First things first-find out what brand of rabbit pellets the bunnies have been raised on. Try to stick with this brand or get enough of that feed to mix with whatever brand you are planning on feeding. When switching brands you should mix the 2 brands 50/50 for about a week. Any change in diet should be done gradually.
After a few days, you can start removing your bunnies from the cage one at a time. Take the bunny out and set it on the grooming table or other table you have for it. Make sure the surface is not slippery. You can use a carpet pad to set them on. Set the bunny on the table and try to pose them in the proper position. Hopefully you have been taught this at your 4H or FFA meetings.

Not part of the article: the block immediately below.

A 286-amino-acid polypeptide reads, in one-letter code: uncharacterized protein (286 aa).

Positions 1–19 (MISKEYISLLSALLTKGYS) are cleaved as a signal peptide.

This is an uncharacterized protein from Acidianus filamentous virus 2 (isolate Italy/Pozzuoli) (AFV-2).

General Posing Guidelines:
The front feet should rest under the eye and the back feet should rest under the hip.
Set your bunny in this position and stroke them a few times. The young ones will not stay in this position long, but if you are consistent they will learn to sit for longer periods of time. This position is a natural resting position.
You should brush your bunnies several times a week. It is easy to brush their fur in this position.
Take each bunny out separately and work with them for a few minutes every day.
Tips for Beginners
1. If possible, keep kits (baby bunnies) with doe until show check-in.
2. If #1 above is not possible....keep litter together unless one gets under/over weight, ill, or start fighting.
3. Provide pelleted food at all times up to 3 weeks before the show.
4. Handle the fryers every day: trim tips of toenails, pet, "set-up," etc.